Minister: Don't switch camps, play for home team

Singapore Minister of State for Communications and IT, Mr Lim Swee Say, gives advice to startups, and asks them to remember who helped the 10% of them that will become successful
Written by Samuel Quek, Contributor

Singapore's Minister of State for Communications and IT, Mr Lim Swee Say, calls on future successful technopreneurs not to switch teams

SINGAPORE - The Singaporean minister, who also heads the Trade & Industry portfolio, was speaking at the Technopreneur Forum held Saturday, organized by The Straits Times at Westin Stamford, and sponsored by Computer Associates and Microsoft.

"The raw material in the New Economy is creative ideas"

- Lim Swee Say

Mr Lim was the keynote speaker for the event, and gave tips to the audience, and encouraged them to enter the New Economy armed with knowledge and creativity.

Lim pointed out Singapore had transitioned from a labor-intensive workforce, to a computerized workforce, and was now moving towards an innovative workforce that concentrated on creative ideas.

He also pointed out that today's economy needed a workforce that enabled value-creation.

"You can't add something out of nothing," he said, "But you can create."

"The raw material in the New Economy is creative ideas," he added.

Technopreneurship, said the minister, was the combination of technology and entrepreneurship needed to exploit technology and create new markets, a characteristic which is much needed at this time.

He also commented that technology and infrastructure will no longer be the bottleneck, especially with the local government revising policies to encourage innovative thinking; he gave examples of the changing of current school curriculum to encourage creative thinking.

Great rewards, great risks, and a suggestion

The minister cautioned budding technopreneurs to be aware that though the potential rewards to be reaped were great, the risks were also high.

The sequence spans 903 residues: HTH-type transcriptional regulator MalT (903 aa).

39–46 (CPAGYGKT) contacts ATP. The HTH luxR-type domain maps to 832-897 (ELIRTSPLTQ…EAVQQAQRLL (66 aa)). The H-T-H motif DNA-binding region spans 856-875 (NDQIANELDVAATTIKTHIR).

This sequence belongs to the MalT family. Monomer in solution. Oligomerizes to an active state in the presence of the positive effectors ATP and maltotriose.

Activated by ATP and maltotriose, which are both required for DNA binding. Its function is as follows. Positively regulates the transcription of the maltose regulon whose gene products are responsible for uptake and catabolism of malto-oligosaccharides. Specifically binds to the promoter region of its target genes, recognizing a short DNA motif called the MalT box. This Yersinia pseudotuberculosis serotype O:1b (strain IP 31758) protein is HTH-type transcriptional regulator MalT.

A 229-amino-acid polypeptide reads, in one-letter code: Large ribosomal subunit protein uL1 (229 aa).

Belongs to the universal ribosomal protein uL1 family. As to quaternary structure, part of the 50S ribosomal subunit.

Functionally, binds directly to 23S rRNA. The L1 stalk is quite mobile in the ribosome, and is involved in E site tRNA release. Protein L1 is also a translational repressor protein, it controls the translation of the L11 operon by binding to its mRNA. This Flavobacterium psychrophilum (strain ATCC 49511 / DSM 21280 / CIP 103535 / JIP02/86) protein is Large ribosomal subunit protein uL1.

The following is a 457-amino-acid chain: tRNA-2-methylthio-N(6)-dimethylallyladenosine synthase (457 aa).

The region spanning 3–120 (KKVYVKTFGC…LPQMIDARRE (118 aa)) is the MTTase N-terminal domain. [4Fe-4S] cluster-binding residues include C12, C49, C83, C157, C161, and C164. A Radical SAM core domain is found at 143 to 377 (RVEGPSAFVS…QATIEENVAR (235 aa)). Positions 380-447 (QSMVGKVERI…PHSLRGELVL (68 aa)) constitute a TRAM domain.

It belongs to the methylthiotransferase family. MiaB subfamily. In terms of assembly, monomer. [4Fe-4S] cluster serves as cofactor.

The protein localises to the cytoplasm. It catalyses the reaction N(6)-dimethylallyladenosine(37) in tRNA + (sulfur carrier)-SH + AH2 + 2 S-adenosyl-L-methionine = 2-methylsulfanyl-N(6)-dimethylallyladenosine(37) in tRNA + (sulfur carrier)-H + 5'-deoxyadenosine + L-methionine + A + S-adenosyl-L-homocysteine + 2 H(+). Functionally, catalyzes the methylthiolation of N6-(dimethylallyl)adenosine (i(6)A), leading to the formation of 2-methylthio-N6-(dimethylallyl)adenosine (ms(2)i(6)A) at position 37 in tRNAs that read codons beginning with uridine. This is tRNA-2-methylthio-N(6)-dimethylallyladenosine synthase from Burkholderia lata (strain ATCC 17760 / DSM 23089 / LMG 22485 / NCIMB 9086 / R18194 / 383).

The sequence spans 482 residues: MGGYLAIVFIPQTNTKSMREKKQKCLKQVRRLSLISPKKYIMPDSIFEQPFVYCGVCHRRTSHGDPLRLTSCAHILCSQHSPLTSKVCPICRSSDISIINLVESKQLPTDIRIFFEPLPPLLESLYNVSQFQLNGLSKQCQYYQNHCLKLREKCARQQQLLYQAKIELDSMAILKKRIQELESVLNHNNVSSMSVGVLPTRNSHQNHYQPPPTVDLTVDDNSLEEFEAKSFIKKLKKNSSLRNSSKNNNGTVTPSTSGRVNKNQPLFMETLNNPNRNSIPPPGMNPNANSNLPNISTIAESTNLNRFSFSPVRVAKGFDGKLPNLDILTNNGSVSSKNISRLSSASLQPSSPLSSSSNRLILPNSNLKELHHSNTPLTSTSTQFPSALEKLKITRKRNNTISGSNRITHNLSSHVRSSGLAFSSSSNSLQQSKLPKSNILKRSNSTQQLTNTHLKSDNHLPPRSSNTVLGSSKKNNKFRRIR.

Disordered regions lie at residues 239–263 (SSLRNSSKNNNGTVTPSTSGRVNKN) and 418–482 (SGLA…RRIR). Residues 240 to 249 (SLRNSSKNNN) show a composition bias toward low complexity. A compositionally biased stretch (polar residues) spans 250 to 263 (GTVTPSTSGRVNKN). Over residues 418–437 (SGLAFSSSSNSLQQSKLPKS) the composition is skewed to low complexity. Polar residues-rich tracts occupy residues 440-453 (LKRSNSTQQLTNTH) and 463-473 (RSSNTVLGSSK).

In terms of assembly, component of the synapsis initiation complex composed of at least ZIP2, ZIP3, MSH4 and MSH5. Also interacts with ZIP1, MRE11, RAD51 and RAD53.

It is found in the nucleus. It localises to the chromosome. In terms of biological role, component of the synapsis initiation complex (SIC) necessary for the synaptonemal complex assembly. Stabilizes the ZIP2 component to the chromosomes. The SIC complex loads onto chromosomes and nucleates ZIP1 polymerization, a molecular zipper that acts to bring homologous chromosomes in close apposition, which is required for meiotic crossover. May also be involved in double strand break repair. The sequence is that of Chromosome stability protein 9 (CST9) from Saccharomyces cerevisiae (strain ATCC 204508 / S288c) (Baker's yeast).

"If you're not prepared to try again... don't try."

- Lim Swee Say

The success rate, said Lim, is about ten percent - nine out of ten startups fail. But he also encouraged them to keep trying and persevering.

"If you're not prepared to try again... don't try," he said.

Instead, he suggested startups to "be smart": come up with their own ideas, and to learn how to make full use of other people's money and experience, a reference to venture capitalists and 'angels' who were willing to invest in startups.

He also noted that first successes were easier to come by than subsequent successes.

"Competition is global," he said, also pointing out that the factory of the New Economy needed to be fueled constantly with new ideas.

Individual ideas could then be networked with the ideas from others, creating an economy based on ideas.

No one can succeed without team work, said the minister, calling on technopreneurs to always remember the ones that helped them to succeed, "I hope you continue to play for the Singapore team - don't switch camps."

The minister observed that the temptation for successful technopreneurs to migrate their businesses to places like Silicon Valley was indeed high.

He pointed out that "Singapore needs a value-creation network to develop a value-creation economy", something which wouldn't be possible without local technopreneurs.

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